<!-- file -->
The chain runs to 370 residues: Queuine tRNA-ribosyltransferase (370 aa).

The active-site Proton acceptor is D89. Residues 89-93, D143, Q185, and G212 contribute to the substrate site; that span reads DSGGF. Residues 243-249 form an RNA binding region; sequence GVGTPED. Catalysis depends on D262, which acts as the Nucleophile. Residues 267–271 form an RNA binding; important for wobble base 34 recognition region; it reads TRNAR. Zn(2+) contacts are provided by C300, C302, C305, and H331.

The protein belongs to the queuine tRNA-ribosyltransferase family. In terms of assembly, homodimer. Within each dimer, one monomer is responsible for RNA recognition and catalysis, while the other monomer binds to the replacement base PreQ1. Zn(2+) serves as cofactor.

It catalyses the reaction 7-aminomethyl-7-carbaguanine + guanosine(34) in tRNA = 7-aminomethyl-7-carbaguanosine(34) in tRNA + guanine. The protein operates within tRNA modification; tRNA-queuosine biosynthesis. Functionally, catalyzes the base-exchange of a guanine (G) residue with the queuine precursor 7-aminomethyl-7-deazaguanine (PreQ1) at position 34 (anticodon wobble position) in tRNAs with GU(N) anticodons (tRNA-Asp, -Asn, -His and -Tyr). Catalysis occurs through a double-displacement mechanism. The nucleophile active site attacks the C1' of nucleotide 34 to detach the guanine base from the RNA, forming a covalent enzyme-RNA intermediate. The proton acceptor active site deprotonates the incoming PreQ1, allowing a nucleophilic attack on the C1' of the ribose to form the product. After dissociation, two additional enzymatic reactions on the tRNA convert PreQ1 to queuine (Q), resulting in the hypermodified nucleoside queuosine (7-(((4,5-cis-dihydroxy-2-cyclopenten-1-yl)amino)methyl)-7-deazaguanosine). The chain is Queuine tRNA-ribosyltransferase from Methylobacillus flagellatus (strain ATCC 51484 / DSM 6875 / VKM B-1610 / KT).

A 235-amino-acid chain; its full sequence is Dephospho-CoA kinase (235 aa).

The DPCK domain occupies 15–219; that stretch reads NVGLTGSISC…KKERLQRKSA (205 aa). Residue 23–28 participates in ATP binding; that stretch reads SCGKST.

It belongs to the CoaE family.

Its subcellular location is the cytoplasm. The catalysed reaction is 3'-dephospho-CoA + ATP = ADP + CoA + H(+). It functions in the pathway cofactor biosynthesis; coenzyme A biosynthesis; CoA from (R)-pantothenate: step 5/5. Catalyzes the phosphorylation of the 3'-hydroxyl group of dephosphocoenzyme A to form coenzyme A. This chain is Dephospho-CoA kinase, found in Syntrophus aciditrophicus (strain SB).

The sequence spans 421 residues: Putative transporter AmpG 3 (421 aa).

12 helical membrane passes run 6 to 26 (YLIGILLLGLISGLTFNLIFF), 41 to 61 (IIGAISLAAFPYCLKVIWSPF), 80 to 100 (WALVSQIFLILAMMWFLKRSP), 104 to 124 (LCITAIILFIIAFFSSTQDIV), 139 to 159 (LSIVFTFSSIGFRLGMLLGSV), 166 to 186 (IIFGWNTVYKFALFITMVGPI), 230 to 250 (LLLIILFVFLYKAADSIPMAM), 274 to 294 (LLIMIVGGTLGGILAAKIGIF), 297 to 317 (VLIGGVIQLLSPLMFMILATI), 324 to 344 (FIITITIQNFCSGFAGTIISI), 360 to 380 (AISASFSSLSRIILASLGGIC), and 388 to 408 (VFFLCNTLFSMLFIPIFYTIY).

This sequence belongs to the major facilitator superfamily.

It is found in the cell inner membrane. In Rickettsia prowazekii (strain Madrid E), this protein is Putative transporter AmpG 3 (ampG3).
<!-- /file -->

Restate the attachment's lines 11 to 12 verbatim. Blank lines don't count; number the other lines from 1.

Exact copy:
This sequence belongs to the major facilitator superfamily.

It is found in the cell inner membrane. In Rickettsia prowazekii (strain Madrid E), this protein is Putative transporter AmpG 3 (ampG3).